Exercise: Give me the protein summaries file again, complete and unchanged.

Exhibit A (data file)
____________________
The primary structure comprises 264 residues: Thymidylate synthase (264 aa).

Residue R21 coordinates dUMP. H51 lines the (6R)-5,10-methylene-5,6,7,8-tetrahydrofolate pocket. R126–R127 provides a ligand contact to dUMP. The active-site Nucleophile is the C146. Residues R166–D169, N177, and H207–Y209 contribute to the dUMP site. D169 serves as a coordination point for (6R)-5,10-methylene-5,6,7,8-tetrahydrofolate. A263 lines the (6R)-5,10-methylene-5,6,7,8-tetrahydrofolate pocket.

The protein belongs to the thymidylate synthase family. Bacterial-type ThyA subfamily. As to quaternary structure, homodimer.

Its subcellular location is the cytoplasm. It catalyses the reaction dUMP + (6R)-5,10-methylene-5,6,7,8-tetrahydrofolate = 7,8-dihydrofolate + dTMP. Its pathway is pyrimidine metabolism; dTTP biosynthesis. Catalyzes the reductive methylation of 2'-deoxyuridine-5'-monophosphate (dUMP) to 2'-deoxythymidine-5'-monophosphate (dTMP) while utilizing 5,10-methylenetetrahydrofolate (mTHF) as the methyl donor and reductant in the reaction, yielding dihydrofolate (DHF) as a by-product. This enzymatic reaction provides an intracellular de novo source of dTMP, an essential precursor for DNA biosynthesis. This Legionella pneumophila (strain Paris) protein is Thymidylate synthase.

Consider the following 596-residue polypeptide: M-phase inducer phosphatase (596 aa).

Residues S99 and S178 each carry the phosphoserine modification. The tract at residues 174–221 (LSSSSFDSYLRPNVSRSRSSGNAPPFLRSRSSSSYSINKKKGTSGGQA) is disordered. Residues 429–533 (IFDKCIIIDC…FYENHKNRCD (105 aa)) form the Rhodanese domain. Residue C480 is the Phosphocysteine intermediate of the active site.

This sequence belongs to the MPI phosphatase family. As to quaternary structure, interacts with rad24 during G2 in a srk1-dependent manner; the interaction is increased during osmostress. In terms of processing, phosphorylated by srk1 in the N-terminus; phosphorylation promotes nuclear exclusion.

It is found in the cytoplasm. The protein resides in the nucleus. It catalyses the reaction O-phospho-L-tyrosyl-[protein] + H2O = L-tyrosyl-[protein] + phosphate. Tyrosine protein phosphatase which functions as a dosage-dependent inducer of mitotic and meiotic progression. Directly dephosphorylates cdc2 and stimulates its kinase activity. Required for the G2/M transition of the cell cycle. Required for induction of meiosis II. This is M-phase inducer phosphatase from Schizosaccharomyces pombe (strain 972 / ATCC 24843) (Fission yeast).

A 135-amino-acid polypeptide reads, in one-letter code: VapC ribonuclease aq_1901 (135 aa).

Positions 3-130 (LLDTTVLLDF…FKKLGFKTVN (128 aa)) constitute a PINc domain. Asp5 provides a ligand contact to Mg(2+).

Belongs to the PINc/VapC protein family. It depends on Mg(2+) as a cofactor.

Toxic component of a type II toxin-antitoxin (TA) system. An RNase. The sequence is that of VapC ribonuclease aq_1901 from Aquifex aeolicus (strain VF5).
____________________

The primary structure comprises 264 residues: Thymidylate synthase (264 aa).

Residue R21 coordinates dUMP. H51 lines the (6R)-5,10-methylene-5,6,7,8-tetrahydrofolate pocket. R126–R127 provides a ligand contact to dUMP. The active-site Nucleophile is the C146. Residues R166–D169, N177, and H207–Y209 contribute to the dUMP site. D169 serves as a coordination point for (6R)-5,10-methylene-5,6,7,8-tetrahydrofolate. A263 lines the (6R)-5,10-methylene-5,6,7,8-tetrahydrofolate pocket.

The protein belongs to the thymidylate synthase family. Bacterial-type ThyA subfamily. As to quaternary structure, homodimer.

Its subcellular location is the cytoplasm. It catalyses the reaction dUMP + (6R)-5,10-methylene-5,6,7,8-tetrahydrofolate = 7,8-dihydrofolate + dTMP. Its pathway is pyrimidine metabolism; dTTP biosynthesis. Catalyzes the reductive methylation of 2'-deoxyuridine-5'-monophosphate (dUMP) to 2'-deoxythymidine-5'-monophosphate (dTMP) while utilizing 5,10-methylenetetrahydrofolate (mTHF) as the methyl donor and reductant in the reaction, yielding dihydrofolate (DHF) as a by-product. This enzymatic reaction provides an intracellular de novo source of dTMP, an essential precursor for DNA biosynthesis. This Legionella pneumophila (strain Paris) protein is Thymidylate synthase.

Consider the following 596-residue polypeptide: M-phase inducer phosphatase (596 aa).

Residues S99 and S178 each carry the phosphoserine modification. The tract at residues 174–221 (LSSSSFDSYLRPNVSRSRSSGNAPPFLRSRSSSSYSINKKKGTSGGQA) is disordered. Residues 429–533 (IFDKCIIIDC…FYENHKNRCD (105 aa)) form the Rhodanese domain. Residue C480 is the Phosphocysteine intermediate of the active site.

This sequence belongs to the MPI phosphatase family. As to quaternary structure, interacts with rad24 during G2 in a srk1-dependent manner; the interaction is increased during osmostress. In terms of processing, phosphorylated by srk1 in the N-terminus; phosphorylation promotes nuclear exclusion.

It is found in the cytoplasm. The protein resides in the nucleus. It catalyses the reaction O-phospho-L-tyrosyl-[protein] + H2O = L-tyrosyl-[protein] + phosphate. Tyrosine protein phosphatase which functions as a dosage-dependent inducer of mitotic and meiotic progression. Directly dephosphorylates cdc2 and stimulates its kinase activity. Required for the G2/M transition of the cell cycle. Required for induction of meiosis II. This is M-phase inducer phosphatase from Schizosaccharomyces pombe (strain 972 / ATCC 24843) (Fission yeast).

A 135-amino-acid polypeptide reads, in one-letter code: VapC ribonuclease aq_1901 (135 aa).

Positions 3-130 (LLDTTVLLDF…FKKLGFKTVN (128 aa)) constitute a PINc domain. Asp5 provides a ligand contact to Mg(2+).

Belongs to the PINc/VapC protein family. It depends on Mg(2+) as a cofactor.

Toxic component of a type II toxin-antitoxin (TA) system. An RNase. The sequence is that of VapC ribonuclease aq_1901 from Aquifex aeolicus (strain VF5).